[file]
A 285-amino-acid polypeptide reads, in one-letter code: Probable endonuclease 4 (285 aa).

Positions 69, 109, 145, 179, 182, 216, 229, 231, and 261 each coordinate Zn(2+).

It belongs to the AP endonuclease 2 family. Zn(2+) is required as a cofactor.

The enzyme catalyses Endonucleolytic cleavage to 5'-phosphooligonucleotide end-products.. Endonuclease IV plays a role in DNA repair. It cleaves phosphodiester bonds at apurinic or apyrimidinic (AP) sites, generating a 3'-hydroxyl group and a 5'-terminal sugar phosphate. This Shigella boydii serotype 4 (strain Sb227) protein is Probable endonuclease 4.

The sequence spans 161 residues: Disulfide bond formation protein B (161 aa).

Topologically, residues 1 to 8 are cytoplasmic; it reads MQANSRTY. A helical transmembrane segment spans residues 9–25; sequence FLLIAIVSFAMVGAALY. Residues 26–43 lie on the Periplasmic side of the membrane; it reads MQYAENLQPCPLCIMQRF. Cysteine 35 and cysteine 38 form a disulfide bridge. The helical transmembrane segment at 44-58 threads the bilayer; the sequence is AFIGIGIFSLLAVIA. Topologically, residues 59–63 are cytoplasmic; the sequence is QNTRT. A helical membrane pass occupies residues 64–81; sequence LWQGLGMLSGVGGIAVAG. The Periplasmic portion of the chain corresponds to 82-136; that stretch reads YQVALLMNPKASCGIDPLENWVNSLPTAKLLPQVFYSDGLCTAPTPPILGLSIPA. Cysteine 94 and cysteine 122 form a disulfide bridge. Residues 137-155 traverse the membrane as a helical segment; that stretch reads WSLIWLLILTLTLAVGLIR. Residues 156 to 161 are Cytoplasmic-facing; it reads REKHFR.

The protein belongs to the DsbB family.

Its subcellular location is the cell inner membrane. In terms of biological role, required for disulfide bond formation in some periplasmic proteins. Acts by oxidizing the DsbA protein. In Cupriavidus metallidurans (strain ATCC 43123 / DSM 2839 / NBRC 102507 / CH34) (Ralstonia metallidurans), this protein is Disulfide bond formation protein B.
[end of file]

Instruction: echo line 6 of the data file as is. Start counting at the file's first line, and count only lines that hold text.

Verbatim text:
Topologically, residues 1 to 8 are cytoplasmic; it reads MQANSRTY. A helical transmembrane segment spans residues 9–25; sequence FLLIAIVSFAMVGAALY. Residues 26–43 lie on the Periplasmic side of the membrane; it reads MQYAENLQPCPLCIMQRF. Cysteine 35 and cysteine 38 form a disulfide bridge. The helical transmembrane segment at 44-58 threads the bilayer; the sequence is AFIGIGIFSLLAVIA. Topologically, residues 59–63 are cytoplasmic; the sequence is QNTRT. A helical membrane pass occupies residues 64–81; sequence LWQGLGMLSGVGGIAVAG. The Periplasmic portion of the chain corresponds to 82-136; that stretch reads YQVALLMNPKASCGIDPLENWVNSLPTAKLLPQVFYSDGLCTAPTPPILGLSIPA. Cysteine 94 and cysteine 122 form a disulfide bridge. Residues 137-155 traverse the membrane as a helical segment; that stretch reads WSLIWLLILTLTLAVGLIR. Residues 156 to 161 are Cytoplasmic-facing; it reads REKHFR.